ALEX BUTTERWORTH’S new book, The World That Never Was, chronicles the rise of anarchism in Europe and the United States during the late 19th and early 20th centuries. Butterworth introduces readers to a fascinating array of scientists, activists, freethinkers, revolutionaries, and double agents in an epic narrative spanning from the Paris Commune to the Russian Revolution.
The World That Never Was brilliantly contextualizes the political radicalism of the time with discussions of scientific advancements, architectural achievements, and artistic endeavors that characterized the turn of the century: the Eiffel Tower, modern geography, aeroballoons, the new science fiction literature, and especially dynamite. For Butterworth, the anarchists of the period best represented the complex intellectual advancements of science as well as the utopian idealism of the era with all of the inherent contradictions.
Early in the book, we meet Élisée Reclus, the world-famous French geographer and anarchist whose travel writings documented how a displaced Choctaw tribe in the United States sent a large donation to starving people in Ireland—an act of solidarity inspired by with their own experiences on the Trail of Tears. Historical gems such as this pepper the entire book and give the reader a genuine sense of the depth and history of the radical tradition.
Butterworth’s discussion of the Paris Commune highlights the work of Louise Michel, the French anarchist and feminist who played such an important role in the defense of the Commune. When discussing these early anarchists, Butterworth’s writing beautifully captures the optimism of the book’s heroes, the dreamers like Reclus and Michel who fought for a different kind of world. His writing is much less coherent, however, in discussing the real contradictions between the anarchists and other radicals, or among the anarchists themselves.
Unsurprisingly, The World That Never Was is overtly hostile to Marxism and Leninism throughout its pages. Butterworth depicts both Karl Marx and Frederick Engels as specialists in political maneuver, rehashing the trite misrepresentation of their debates with Mikhail Bakunin in the First International: “Bakunin’s doctrine of federalism and grassroots activism on one side, Marx’s vision of a centralized authority guiding the workers towards the coming revolution on the other.” This type of calumny pollutes the rest of the book with allusions to Marx’s “bullying and overbearing branch of Teutonic socialism,” his “centralizing and dogmatic” projects, and so on.
The author has a similar distaste for Lenin, writing, “Lenin concluded that, having bided its time, a revolutionary elite must seize power and implement a centralized revolutionary program.” But most confusingly, Butterworth admits that the Bolsheviks maintained the only serious program for socialism and peace in Russia. And because of this, “significant numbers of anarchists continued to lend Lenin their support, viewing recent events as a vindication of their belief in revolution by mass action.” These discrepancies are never drawn out or developed, resulting in clumsy formulations of actual political debates and their ramifications.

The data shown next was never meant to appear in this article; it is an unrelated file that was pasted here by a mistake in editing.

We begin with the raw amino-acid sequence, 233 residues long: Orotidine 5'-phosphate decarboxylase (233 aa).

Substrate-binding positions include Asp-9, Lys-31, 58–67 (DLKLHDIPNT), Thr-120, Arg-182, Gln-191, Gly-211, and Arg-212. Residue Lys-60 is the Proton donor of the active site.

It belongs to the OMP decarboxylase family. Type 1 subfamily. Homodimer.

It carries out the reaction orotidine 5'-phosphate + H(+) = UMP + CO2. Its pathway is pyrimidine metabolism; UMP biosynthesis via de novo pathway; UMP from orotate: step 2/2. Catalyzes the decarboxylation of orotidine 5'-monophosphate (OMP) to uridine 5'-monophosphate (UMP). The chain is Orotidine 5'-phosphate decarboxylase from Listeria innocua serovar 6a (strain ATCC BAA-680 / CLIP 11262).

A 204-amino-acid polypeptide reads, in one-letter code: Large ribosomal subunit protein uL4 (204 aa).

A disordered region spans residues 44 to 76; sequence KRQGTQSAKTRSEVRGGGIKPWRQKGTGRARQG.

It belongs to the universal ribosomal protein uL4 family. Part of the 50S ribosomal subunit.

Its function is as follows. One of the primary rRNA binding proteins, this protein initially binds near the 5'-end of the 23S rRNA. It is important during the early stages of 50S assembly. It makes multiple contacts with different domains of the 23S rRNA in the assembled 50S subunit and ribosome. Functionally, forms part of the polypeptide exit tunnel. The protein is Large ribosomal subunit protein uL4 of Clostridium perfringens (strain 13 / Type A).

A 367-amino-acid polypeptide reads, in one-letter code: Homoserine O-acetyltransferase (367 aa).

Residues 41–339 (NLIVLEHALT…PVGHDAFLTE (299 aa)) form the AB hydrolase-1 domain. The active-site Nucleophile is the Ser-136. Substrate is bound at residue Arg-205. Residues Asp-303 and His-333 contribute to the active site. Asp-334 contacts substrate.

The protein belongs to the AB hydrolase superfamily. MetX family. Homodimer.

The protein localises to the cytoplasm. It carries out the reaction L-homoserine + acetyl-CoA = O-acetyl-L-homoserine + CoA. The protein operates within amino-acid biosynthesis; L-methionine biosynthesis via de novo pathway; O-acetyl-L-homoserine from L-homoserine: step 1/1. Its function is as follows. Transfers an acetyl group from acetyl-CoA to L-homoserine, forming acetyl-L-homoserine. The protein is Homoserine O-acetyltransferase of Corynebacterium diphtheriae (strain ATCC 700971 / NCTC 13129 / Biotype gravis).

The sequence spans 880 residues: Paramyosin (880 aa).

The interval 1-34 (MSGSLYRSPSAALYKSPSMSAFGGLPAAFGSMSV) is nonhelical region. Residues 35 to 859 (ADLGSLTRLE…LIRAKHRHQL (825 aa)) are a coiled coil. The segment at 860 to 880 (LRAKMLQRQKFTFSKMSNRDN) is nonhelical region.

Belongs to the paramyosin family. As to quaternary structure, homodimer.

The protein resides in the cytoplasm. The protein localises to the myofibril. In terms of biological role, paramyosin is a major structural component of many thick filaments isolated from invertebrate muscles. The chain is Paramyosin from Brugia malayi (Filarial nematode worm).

If Butterworth fails to understand the innovations of Marx or Lenin, he further misunderstands his own anarchist protagonists, and his analysis falls flat. While he positions the Russian anarchist Peter Kropotkin in the company of “dreamers” (after supposedly rejecting his aristocratic background for the life of an anarchist), Butterworth remains ambivalent over Kropotkin’s fondness for the British Empire or his support for the Allied powers in the World War. The book simply offers no contrast or analysis of Lenin’s anti-imperialism or Kropotkin’s support for the provisional Kerensky government.
The discussions of “propaganda by the deed” in the American context are also unsatisfying. Rather than a frank discussion of effective strategies for revolution, Butterworth only deals with intrigue and conspiracy. Alexander Berkman’s attempted murder of Henry Clay Frick, chairman of Carnegie Steel, during the Homestead Strike contains no discussion regarding the very negative effects of its backlash on the strikers themselves. Worse, Butterworth goes out of his way to characterize Berkman’s actions as an attempt to impress Emma Goldman in competition with Johann Most, author of the booklet, The Science of Revolutionary Warfare.
These “schemers” like Berkman receive kid-glove treatment from Butterworth, who fails to grasp the tragic consequences of their actions. Rather than acknowledge the bankruptcy of these anarchist schemes and their ideological roots, Butterworth depicts the anarchists as naïve, idealistic, and motivated by the desire to create radical change. However these types of violent actions might be out of sync with the traditions of mass action like the Paris Commune is inconsequential—Butterworth still places these characters under the rubric of anarchist dreamers.
Intermittent chapters throughout the book deal with the secret police agents of the Okhrana (Russian Secret Police) and similar organizations; how they lived double lives as anarchists, infiltrated organizations, and routinely provoked violence in order to cripple the revolutionary movements. The ease with which agents moved in and out of anarchist groups prompted even Kropotkin to complain, “Now the revolution has become a sport: ‘If they arrest me, I will go over to their side!’”
The World That Never Was does an eloquent job of dishing the dirt on the characters of early anarchism. Butterworth’s story reads like a smutty adventure novel replete with revolutionaries, sexual intrigue, and provocateurs. Ultimately, the book’s treatment of revolutionary politics is woefully undeveloped, leaving the reader entertained—but likely confused by a mish-mash of conspiracy theory and idealism.